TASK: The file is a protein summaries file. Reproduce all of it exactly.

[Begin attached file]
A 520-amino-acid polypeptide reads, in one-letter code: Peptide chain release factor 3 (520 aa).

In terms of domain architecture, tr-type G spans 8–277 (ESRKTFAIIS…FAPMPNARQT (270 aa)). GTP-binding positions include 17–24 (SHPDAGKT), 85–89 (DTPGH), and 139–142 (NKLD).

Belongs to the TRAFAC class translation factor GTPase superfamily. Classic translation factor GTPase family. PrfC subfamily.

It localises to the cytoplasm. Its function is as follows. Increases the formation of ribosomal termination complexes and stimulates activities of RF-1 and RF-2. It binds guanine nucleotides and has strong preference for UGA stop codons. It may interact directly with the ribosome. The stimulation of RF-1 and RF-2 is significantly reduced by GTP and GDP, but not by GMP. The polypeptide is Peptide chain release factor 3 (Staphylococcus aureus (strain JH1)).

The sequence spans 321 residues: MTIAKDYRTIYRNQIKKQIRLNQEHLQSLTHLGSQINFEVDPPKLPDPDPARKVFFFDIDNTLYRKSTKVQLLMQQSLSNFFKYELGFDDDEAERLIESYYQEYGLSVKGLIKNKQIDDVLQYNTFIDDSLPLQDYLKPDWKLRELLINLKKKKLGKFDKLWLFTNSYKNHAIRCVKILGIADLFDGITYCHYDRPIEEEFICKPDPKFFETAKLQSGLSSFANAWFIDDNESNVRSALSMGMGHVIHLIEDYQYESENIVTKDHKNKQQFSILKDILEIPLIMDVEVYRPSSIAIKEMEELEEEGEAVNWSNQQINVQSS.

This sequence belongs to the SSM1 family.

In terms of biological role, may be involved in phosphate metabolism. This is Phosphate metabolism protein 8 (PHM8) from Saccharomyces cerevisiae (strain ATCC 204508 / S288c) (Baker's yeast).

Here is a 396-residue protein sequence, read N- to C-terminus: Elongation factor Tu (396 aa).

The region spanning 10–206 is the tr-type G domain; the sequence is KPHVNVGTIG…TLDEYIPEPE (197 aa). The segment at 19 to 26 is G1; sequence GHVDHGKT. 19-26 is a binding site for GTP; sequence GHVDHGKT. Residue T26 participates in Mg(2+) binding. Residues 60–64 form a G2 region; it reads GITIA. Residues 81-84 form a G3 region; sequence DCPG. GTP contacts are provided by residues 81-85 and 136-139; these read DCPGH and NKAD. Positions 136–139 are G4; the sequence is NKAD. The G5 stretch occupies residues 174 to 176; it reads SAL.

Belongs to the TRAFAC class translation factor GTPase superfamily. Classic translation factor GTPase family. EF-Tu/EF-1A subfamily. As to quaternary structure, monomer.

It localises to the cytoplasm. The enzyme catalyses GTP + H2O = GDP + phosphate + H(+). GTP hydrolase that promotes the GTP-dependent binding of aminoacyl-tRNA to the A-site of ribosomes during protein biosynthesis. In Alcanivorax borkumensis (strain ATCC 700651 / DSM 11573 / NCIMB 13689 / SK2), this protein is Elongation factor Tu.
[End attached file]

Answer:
A 520-amino-acid polypeptide reads, in one-letter code: Peptide chain release factor 3 (520 aa).

In terms of domain architecture, tr-type G spans 8–277 (ESRKTFAIIS…FAPMPNARQT (270 aa)). GTP-binding positions include 17–24 (SHPDAGKT), 85–89 (DTPGH), and 139–142 (NKLD).

Belongs to the TRAFAC class translation factor GTPase superfamily. Classic translation factor GTPase family. PrfC subfamily.

It localises to the cytoplasm. Its function is as follows. Increases the formation of ribosomal termination complexes and stimulates activities of RF-1 and RF-2. It binds guanine nucleotides and has strong preference for UGA stop codons. It may interact directly with the ribosome. The stimulation of RF-1 and RF-2 is significantly reduced by GTP and GDP, but not by GMP. The polypeptide is Peptide chain release factor 3 (Staphylococcus aureus (strain JH1)).

The sequence spans 321 residues: MTIAKDYRTIYRNQIKKQIRLNQEHLQSLTHLGSQINFEVDPPKLPDPDPARKVFFFDIDNTLYRKSTKVQLLMQQSLSNFFKYELGFDDDEAERLIESYYQEYGLSVKGLIKNKQIDDVLQYNTFIDDSLPLQDYLKPDWKLRELLINLKKKKLGKFDKLWLFTNSYKNHAIRCVKILGIADLFDGITYCHYDRPIEEEFICKPDPKFFETAKLQSGLSSFANAWFIDDNESNVRSALSMGMGHVIHLIEDYQYESENIVTKDHKNKQQFSILKDILEIPLIMDVEVYRPSSIAIKEMEELEEEGEAVNWSNQQINVQSS.

This sequence belongs to the SSM1 family.

In terms of biological role, may be involved in phosphate metabolism. This is Phosphate metabolism protein 8 (PHM8) from Saccharomyces cerevisiae (strain ATCC 204508 / S288c) (Baker's yeast).

Here is a 396-residue protein sequence, read N- to C-terminus: Elongation factor Tu (396 aa).

The region spanning 10–206 is the tr-type G domain; the sequence is KPHVNVGTIG…TLDEYIPEPE (197 aa). The segment at 19 to 26 is G1; sequence GHVDHGKT. 19-26 is a binding site for GTP; sequence GHVDHGKT. Residue T26 participates in Mg(2+) binding. Residues 60–64 form a G2 region; it reads GITIA. Residues 81-84 form a G3 region; sequence DCPG. GTP contacts are provided by residues 81-85 and 136-139; these read DCPGH and NKAD. Positions 136–139 are G4; the sequence is NKAD. The G5 stretch occupies residues 174 to 176; it reads SAL.

Belongs to the TRAFAC class translation factor GTPase superfamily. Classic translation factor GTPase family. EF-Tu/EF-1A subfamily. As to quaternary structure, monomer.

It localises to the cytoplasm. The enzyme catalyses GTP + H2O = GDP + phosphate + H(+). GTP hydrolase that promotes the GTP-dependent binding of aminoacyl-tRNA to the A-site of ribosomes during protein biosynthesis. In Alcanivorax borkumensis (strain ATCC 700651 / DSM 11573 / NCIMB 13689 / SK2), this protein is Elongation factor Tu.